North Korea begins reassembling nuclear facility: report
TOKYO (Reuters) - North Korea has begun reassembling its Yongbyon reactor that can make material for atomic bombs in violation of U.S. conditions for improved diplomatic relations, media reported.
Japan's Kyodo news agency said reconstruction began on Monday. It cited sources in Beijing close to six-party nuclear talks on North Korean, which involve Japan, South Korea, Russia and China, as well as North Korea and the United States.
North Korea said on August 26 it would stop disabling its Soviet-era Yongbyon nuclear complex and accused the United States of violating a disarmament-for-aid deal.
Fox News, quoting U.S. officials, said the North Koreans were likely protesting a U.S. delay in removing the communist state from its list of terrorist-sponsoring nations.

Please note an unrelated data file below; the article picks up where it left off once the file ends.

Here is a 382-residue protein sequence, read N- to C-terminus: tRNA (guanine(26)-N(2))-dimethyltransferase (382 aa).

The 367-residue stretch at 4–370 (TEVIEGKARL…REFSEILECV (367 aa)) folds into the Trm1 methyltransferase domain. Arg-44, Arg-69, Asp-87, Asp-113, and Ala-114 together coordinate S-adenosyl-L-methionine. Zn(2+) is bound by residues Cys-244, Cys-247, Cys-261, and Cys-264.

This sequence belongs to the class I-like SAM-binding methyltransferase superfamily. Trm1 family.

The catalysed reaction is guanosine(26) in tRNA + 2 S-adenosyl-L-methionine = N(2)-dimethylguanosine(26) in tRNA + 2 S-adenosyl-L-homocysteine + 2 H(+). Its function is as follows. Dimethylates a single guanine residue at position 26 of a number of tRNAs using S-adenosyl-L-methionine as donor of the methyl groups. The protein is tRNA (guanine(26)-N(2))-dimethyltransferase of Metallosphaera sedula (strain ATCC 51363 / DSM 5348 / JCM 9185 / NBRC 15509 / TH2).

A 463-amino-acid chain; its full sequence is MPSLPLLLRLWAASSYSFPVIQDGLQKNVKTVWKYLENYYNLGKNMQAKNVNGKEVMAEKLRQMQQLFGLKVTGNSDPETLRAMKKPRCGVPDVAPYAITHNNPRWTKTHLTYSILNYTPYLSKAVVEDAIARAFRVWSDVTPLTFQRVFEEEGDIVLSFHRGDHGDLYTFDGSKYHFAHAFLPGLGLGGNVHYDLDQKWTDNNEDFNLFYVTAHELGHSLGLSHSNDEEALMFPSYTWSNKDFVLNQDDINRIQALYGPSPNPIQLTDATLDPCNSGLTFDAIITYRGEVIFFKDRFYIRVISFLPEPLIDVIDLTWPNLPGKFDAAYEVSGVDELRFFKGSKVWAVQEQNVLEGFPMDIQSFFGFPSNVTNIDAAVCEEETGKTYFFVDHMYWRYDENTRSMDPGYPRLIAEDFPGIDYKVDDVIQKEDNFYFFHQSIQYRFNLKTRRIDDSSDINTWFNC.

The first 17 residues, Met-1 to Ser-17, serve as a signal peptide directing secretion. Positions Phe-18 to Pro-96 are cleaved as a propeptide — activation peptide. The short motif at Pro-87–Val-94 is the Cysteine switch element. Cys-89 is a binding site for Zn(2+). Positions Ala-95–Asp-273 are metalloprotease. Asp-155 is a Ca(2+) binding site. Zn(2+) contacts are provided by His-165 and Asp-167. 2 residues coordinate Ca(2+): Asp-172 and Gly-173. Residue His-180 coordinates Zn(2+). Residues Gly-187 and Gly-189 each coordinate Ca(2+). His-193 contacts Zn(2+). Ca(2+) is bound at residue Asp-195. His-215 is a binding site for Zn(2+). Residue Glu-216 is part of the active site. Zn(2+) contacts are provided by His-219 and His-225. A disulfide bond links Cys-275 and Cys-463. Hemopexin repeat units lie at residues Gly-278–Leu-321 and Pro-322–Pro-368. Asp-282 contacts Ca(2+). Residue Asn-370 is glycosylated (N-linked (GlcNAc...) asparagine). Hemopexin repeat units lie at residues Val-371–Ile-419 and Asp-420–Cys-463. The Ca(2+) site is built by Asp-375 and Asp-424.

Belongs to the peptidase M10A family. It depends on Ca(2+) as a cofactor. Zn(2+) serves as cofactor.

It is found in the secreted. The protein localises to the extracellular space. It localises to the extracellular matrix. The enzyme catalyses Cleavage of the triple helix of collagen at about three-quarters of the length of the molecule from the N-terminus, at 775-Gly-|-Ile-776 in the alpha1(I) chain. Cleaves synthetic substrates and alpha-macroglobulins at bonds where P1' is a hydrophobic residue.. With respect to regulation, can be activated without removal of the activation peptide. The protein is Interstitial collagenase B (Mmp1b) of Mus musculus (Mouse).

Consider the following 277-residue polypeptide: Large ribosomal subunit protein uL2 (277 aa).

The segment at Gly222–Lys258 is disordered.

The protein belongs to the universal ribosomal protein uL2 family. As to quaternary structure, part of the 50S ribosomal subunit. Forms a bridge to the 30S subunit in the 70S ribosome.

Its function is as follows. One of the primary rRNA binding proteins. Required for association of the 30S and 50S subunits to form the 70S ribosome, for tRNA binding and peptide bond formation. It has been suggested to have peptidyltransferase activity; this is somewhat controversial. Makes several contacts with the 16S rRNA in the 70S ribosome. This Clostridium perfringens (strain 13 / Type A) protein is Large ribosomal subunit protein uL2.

Fox did not give details of the reassembly work nor did it cite a North Korean source.
"They've been threatening this move for some time," one U.S. official told Fox, adding that until now the threats were seen as merely a way for North Korean officials "to express their anger".
Even now, piecing the facility back together is seen as a "symbolic gesture" because so much already has been taken apart, Fox reported.
Another U.S. official told Fox News that North Korea's reactor could be back in operation in two to three months.
North Korea began disabling its plutonium-producing nuclear reactor and other facilities at its Yongbyon facility in November as a step toward their ultimate dismantlement in exchange for economic aid and political concessions, including removal from the U.S. terror list.
Fox said the United States said in June that it would take North Korea off the terror list after Pyongyang turned in a long-delayed account of its nuclear programs and blew up the cooling tower at the reactor.
(Reporting by Philip Barbara; Editing by Jeremy Laurence)